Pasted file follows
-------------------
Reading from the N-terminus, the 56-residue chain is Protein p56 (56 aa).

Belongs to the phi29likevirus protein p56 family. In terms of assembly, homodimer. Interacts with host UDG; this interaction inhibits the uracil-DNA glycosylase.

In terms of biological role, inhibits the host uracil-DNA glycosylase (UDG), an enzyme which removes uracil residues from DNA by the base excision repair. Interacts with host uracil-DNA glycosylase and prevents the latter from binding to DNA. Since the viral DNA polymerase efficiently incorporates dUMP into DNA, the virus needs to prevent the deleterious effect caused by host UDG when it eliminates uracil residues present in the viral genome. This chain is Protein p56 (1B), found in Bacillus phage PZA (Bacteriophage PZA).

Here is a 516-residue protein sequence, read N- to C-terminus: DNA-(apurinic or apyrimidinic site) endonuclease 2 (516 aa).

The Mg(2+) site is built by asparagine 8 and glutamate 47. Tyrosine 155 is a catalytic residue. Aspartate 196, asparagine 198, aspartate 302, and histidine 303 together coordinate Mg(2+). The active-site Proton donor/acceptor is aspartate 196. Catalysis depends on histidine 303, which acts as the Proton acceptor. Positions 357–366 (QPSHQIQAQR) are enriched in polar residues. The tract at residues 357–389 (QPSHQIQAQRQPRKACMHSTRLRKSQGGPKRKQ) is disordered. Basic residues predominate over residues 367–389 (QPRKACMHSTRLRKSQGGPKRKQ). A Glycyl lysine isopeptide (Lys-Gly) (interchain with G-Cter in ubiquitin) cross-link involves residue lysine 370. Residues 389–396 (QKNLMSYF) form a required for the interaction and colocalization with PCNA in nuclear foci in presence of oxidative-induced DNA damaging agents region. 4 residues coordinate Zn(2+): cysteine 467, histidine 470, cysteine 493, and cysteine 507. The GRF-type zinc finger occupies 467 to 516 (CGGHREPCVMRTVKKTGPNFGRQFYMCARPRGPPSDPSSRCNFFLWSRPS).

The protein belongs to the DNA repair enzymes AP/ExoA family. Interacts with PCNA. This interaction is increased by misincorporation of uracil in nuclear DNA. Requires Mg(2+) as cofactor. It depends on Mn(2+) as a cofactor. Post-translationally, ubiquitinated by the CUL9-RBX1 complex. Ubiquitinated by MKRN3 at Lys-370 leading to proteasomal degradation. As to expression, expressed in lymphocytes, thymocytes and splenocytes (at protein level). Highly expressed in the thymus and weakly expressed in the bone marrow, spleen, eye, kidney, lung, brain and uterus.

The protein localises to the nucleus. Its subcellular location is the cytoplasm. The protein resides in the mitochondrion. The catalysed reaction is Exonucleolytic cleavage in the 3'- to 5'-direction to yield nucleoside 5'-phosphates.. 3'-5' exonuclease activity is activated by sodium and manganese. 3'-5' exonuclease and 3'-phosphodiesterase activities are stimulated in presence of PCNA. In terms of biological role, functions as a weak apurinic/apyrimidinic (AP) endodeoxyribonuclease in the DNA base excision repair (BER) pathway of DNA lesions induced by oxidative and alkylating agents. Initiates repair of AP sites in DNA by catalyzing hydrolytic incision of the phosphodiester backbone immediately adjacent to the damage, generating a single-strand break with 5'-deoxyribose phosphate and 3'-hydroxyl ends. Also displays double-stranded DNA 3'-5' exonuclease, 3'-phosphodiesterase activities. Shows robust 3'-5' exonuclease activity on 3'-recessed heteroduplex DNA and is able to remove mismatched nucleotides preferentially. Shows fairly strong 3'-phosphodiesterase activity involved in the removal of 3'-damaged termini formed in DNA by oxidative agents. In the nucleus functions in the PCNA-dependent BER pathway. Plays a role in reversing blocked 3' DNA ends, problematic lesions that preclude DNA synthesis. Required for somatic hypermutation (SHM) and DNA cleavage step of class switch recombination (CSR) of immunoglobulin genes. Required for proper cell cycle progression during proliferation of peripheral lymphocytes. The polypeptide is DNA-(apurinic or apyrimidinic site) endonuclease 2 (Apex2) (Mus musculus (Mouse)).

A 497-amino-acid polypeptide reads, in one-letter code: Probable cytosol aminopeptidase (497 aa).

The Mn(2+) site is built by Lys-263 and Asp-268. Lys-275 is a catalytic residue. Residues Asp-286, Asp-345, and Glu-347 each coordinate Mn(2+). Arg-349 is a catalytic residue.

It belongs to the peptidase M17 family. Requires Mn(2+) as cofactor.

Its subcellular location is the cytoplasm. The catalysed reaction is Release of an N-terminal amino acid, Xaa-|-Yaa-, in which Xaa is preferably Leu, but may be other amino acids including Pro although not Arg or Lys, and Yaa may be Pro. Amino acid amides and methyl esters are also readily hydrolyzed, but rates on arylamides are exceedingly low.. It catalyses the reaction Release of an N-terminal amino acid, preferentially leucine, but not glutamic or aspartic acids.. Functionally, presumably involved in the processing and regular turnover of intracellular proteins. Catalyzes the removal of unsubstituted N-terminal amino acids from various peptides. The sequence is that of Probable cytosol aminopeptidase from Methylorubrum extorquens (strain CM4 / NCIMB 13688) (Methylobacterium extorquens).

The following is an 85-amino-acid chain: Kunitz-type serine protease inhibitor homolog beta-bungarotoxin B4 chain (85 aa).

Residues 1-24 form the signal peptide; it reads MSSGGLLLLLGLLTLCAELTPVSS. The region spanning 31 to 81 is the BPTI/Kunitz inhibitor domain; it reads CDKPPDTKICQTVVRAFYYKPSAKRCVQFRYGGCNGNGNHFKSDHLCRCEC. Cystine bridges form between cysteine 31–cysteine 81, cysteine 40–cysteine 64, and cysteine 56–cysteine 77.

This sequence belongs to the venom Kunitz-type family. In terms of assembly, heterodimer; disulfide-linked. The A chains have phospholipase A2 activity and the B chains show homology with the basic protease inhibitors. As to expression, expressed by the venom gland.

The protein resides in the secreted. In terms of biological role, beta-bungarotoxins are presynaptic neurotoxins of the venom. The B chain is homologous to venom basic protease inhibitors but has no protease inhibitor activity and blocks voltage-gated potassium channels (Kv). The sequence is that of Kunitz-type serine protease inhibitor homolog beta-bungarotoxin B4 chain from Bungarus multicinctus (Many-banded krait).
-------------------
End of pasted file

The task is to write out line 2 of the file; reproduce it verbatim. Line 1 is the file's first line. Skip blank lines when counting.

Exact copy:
Belongs to the phi29likevirus protein p56 family. In terms of assembly, homodimer. Interacts with host UDG; this interaction inhibits the uracil-DNA glycosylase.